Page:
Zhang et al., studied the inactivation of inulinase and marination of high-quality Jerusalem Artichoke (Helianthus tuberosus L.) pickles with screened dominant strains. They found that the enzymes in Jerusalem artichoke pickles were inactivated using a combination of NaCl and ultrasound exhibited better flavor than those exposed to NaHCO3. Further, this combination reduced the inulinase activity of the Jerusalem artichokes to 2.50 U/ml, which could maintain the inulin content at 61.22%. Yang et al., extracted and purified the natural rutin in Sophora japonicato to prepare fluorescent-responding sensor systems intended to recognize copper ions with both strong selectivity as well as appropriate sensitivity. They found that when rutin and (2-hydroxypropyl)-β-cyclodextrin were introduced within buffer solution, fluorescent emission intensity was significantly increased, in which the minimum detection limit can be 3.5 × 10–8 mol/L. Yang et al., prepared a powder consisting of the main components of bamboo shoots (cellulose, hemicellulose, and lignin) from fresh Phyllostachys praecox shoots as the supplement in the diet of mice, and aimed to evaluate the potential utility of these components as a dietary fiber supplement. They demonstrated that the major components of bamboo shoot powder (cellulose, hemicellulose, and lignin) could be used as beneficial natural additives in the food industry. Liu et al., used an enzyme at a 0.5% (w/w) loading dosage with the addition of ferulic acid esterase (1 U/g substrate) to obtain monosaccharides and ferulic acid from wheat bran autohydrolysis residues. The obtained hydrolysis yields were desirable, including 84.98% of glucose, 84.74% of xylose, 80.24% of arabinose, and 80.86% of ferulic acid. They demonstrated that a combination of autohydrolysis and enzymatic hydrolysis can achieve a satisfying yield of enzymatic saccharification and ferulic acid production from wheat bran. Cui et al., investigated the effects of microwave assisted liquid hot water (MA-LHW) pretreatment on the chemical composition of moso bamboo and the fiber structure of pretreated residues. They demonstrated that MA-LHW pretreatment increased the removal of hemicellulose, lignin, and other non-crystalline parts in bamboo materials, and more cellulose with crystalline structure was retained, which increased the CrI value of moso bamboo by 14.84%. Sun et al., developed a yeast strain of Saccharomyces cerevisiae A31Z for 2G bioethanol production from biomass. They found that this strain competed better than its ancestors in xylose utilization and subsequent ethanol production. In addition, this yeast strain manifested higher tolerance against common inhibitors from lignocellulosic hydrolysates, and it lowered the production of glycerol by-product. They provided a promising path for improving 2G bioethanol production in industries using Saccharomyces cerevisiae.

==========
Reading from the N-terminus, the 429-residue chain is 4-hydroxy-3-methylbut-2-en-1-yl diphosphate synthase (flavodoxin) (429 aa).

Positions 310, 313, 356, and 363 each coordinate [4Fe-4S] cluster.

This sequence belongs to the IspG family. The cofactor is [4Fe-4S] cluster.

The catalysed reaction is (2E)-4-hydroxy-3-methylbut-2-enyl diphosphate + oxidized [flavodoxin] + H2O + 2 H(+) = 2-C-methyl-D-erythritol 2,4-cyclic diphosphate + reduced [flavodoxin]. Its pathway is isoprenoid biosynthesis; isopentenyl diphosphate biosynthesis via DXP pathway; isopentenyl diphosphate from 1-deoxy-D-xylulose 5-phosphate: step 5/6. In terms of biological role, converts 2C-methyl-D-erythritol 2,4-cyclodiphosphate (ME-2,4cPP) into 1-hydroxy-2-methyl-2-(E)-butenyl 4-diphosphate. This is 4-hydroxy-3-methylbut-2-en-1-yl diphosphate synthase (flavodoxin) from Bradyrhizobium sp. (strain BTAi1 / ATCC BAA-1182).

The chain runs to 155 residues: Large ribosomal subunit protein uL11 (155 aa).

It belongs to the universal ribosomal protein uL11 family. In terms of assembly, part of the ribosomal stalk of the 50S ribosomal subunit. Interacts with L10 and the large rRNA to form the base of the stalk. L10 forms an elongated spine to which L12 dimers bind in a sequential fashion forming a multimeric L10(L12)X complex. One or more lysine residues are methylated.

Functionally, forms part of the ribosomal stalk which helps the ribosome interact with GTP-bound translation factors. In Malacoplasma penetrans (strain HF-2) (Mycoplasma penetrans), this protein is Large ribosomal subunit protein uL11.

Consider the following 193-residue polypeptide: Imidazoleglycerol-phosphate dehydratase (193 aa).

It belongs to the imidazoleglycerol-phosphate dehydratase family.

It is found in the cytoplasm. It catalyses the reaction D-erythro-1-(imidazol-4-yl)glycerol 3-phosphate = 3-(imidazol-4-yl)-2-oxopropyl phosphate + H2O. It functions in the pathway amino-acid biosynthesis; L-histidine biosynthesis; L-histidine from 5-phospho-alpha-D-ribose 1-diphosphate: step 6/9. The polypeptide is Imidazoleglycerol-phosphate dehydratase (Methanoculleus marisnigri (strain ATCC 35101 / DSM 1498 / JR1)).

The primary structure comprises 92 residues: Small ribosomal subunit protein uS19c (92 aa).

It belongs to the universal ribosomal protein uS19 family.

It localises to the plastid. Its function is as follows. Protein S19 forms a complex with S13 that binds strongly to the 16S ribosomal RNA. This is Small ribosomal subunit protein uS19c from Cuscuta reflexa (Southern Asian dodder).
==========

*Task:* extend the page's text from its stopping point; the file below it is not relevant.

Upgrading of Applications of Lignin
Yun et al., prepared the lignin fraction with a suitable structure to tailor excellent biological activities by sequentially organosolv fractionation with anhydrous acetone, 50% acetone, and 37.5% hexanes. They demonstrated that the lignin with high functional groups showed the ability to ameliorate Escherichia coli-induced diarrhea damage of mice to improve the formation of intestinal contents in vivo. Overall, this work demonstrated that a lignin fraction with a tailored structure can be used as a novel antimicrobial agent in the biomedical field. Fang et al., prepared magnetic lignin nanoparticles (MLN) from kraft lignin with Fe3O4 via Mannich reaction. They demonstrated that in terms of environmental protection and adsorption efficiency, MLN can act as an ideal adsorbent for Congo red dyes due to its simple preparation, superior performance, and convenient recovery. Yang et al., carried out different ball milling times on hardwood (poplar sawdust), softwood (larch sawdust), and gramineous material (bamboo residues) to understand the optimum condition to isolate the representative milled wood lignin (MWL) in these different biomass species. They demonstrated that milling time with 3 and 7 h were sufficient to isolate the representative lignin (with yield over 30%) in the cell wall of bamboo residues and poplar sawdust, respectively, while more than 7 h should be carried out to isolate the representative lignin in larch sawdust.
Biological Technologies to Obtain the Constituents in Different Biomass